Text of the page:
I’ve had a lot of issues with this “naughty versus nice” dilemma. As a mother raising two impressionable girls and an etiquette instructor attempting to make headway in a society where vulgarity is the preferred norm of existence, I have a double interest in the cause. Just listen to the news on any given day and you’ll hear countless stories of celebrities, athletes and politicians who have fallen from grace and made headlines with the naughty things they have done. These clips are tenfold in comparison to the lesser known good deeds or simple acts of kindness these same figures may have demonstrated in their past.

What happened to the innocent young children who were once consumed with getting on Santa’s good side to ensure a gift? I wonder if they find the naughty side more attractive and appealing? How could they not when they are inundated by these images in the media? This whole “catching flies with honey business” (being nice) isn’t necessary in order to grab your 5 minutes of fame. All that is needed is a little cat fighting, some hair pulling and name calling and you’re in like flint with a new television contract and a product licensing deal. These are the messages our children are receiving and this is what is influencing their behavior. Although there is still the sprinkling of interstitials by well-known figures reminding us to give to those less fortunate or be mindful of others, those are few and far between and hardly make a difference.

So this December when children everywhere are contemplating their fate to determine which side of Santa’s List they will appear on, I thought I’d take a closer look to find out why being nice has fallen by the wayside and being naughty has become the new aspirational goal.

1. Being nice does not mean you have to be a doormat. People sometimes confuse being nice with being a wallflower or a doormat. The type that lets everyone walk all over them. This is absolutely not the case. Being nice does not mean you must be agreeable all of the time or play the martyr. You can be nice and still be real and true to yourself as well as others. Being nice simply means being considerate and respectful. It also implies that you take a moment to put other people’s feelings before your own and that you act with civility.

2. Only the good die young. Billy Joel’s famous last words remind us that if we are good (nice), then our time on this earth is limited. Could there be some truth to this phrase? How else do we explain the untimely deaths of everyone from Martin Luther King Jr. to Elizabeth Edwards? On the flip side, think about how many rat bastards (naughty people) seem to stick around forever virtually unharmed! Unconsciously, perhaps this is encouraging us to err on the side of naughty to ensure we’ll live well into our nineties!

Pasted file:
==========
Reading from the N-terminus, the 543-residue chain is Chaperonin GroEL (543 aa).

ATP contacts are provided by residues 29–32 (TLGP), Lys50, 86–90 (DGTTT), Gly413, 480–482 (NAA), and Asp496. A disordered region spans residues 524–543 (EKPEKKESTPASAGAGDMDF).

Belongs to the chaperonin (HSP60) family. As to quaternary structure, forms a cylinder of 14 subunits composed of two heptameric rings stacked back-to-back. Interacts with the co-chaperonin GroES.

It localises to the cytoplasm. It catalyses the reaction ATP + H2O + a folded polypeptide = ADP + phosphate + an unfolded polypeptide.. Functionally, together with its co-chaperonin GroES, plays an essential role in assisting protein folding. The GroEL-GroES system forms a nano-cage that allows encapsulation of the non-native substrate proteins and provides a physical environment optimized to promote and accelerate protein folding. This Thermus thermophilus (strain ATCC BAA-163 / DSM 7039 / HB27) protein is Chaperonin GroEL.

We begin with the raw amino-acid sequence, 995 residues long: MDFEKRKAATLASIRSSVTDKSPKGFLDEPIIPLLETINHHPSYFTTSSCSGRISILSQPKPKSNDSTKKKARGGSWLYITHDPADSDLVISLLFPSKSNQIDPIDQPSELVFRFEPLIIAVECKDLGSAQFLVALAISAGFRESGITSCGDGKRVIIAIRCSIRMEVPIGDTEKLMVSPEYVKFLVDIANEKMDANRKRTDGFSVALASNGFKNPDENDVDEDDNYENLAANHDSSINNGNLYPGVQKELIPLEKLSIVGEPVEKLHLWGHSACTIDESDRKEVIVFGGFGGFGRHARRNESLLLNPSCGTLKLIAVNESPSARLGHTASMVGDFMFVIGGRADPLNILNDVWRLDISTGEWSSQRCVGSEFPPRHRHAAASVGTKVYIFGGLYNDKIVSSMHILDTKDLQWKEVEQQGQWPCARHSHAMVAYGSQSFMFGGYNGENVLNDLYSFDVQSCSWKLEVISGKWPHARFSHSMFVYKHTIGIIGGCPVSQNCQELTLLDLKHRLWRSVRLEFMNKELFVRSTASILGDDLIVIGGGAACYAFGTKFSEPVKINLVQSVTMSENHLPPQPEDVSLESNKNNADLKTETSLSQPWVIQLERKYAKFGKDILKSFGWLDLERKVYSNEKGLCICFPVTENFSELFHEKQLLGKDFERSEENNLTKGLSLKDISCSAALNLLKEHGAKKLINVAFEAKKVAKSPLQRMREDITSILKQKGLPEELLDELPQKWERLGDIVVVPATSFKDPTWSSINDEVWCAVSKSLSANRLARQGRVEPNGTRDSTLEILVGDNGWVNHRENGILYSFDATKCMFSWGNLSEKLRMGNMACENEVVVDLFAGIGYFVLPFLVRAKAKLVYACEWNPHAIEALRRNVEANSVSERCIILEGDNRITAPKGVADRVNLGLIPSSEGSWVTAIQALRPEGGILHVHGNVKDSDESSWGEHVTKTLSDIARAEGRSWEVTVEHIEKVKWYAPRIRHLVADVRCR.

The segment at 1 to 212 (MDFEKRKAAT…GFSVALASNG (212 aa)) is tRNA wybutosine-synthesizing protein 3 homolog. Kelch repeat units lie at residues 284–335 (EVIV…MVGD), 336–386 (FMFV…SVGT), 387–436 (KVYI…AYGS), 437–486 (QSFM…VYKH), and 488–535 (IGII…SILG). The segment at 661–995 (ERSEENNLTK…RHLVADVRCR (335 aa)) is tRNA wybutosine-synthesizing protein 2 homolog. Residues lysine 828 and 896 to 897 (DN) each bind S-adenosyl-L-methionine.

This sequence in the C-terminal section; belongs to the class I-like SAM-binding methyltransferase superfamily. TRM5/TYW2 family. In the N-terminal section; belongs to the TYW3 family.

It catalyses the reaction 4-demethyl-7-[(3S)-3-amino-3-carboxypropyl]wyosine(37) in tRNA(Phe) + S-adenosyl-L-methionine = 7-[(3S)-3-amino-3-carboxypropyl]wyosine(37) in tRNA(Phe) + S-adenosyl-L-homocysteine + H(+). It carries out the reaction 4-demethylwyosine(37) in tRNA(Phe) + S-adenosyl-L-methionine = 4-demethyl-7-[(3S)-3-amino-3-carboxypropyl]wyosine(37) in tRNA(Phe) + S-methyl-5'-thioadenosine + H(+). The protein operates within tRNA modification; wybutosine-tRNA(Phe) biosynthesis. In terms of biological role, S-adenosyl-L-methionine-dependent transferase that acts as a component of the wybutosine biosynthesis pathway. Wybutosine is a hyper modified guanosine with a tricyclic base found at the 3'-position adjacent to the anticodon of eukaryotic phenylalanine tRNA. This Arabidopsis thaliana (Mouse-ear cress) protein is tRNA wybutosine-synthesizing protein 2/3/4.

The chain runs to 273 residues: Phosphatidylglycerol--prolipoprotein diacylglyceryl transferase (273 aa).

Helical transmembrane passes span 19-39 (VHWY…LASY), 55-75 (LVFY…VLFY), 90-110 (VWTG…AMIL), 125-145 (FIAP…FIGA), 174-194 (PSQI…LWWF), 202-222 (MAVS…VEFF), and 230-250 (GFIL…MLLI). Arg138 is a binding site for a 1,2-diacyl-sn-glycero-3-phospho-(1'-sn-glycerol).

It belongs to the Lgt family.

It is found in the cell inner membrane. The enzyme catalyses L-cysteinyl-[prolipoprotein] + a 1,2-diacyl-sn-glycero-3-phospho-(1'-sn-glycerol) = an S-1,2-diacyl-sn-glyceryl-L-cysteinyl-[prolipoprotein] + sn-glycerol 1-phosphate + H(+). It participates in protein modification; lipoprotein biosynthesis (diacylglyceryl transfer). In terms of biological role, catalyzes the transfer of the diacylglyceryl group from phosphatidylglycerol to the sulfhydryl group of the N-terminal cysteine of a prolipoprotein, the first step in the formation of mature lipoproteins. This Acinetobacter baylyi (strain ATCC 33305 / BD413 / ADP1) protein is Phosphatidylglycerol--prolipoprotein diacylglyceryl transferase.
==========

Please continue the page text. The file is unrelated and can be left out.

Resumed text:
3. Do not confuse the word “nice” with wallflower or milquetoast. A nice person may surprise you. If someone is described as nice, it does not mean they are meek or timid or even unassertive in their nature. It may simply mean that they have mastered the fine art of socialization. Their intentions are not calculated or cold. They do not have to resort to anger or crazy behavior that is typically associated with being naughty or nasty. They are just naturally able to make others feel good while still getting what they want or achieving their goals.

4. Nice guys finish last. The term “nice guy” originated in the dating world to describe a man who was emotionally supportive, kind and considerate towards women. The nice guy was the man who got the woman in the end because he was the marrying kind and would make a good father to their children. Rather than spend a lifetime of heartache and headache chasing the naughty boys, wise women learned to settle down with the nice guy who treated them with respect and put them on a pedestal. Note: Don’t underestimate the nice guy, just because they’re nice doesn’t mean they don’t know how to get naughty in the bedroom.

5. It is the nice thing to do. We are constantly being told this phrase by others. Parents especially like to impress this upon their children to teach them how to behave in the world. Oftentimes, these words come across as patronizing and actually have the opposite effect making us want to do the naughty thing instead just out of spite. Rather than making this feel like a chore, we have to begin internalizing the act of being nice to thereby make it feel more automatic. With practice, it should feel more comfortable and natural.

Finally, making a case for a return to nice. Isn’t it time we got over all this naughty behavior and concentrated on just being nice? After all, it does reap its own rewards and it certainly feels a lot better. Take Kelly Osbourne, for example. Here’s a young girl who was best known for her naughty escapades, lewd behavior and even more crude language on the MTV reality series, “The Osbournes.” Now, several years later, she has slimmed down considerably, curbed her language and has actually become quite the young lady appearing as an expert for her generation and commenting on everything from style to deportment. If you were to ask her which way she prefers to view herself, I guarantee it would be in the present form. She has really transformed herself, a far cry from her peer Miss Lindsay Lohan (pictured above) who has continued her naughty ways. So think twice kiddies before making your decision this year and let’s see if we can make a concerted effort to lengthen Santa’s “nice” side of his list.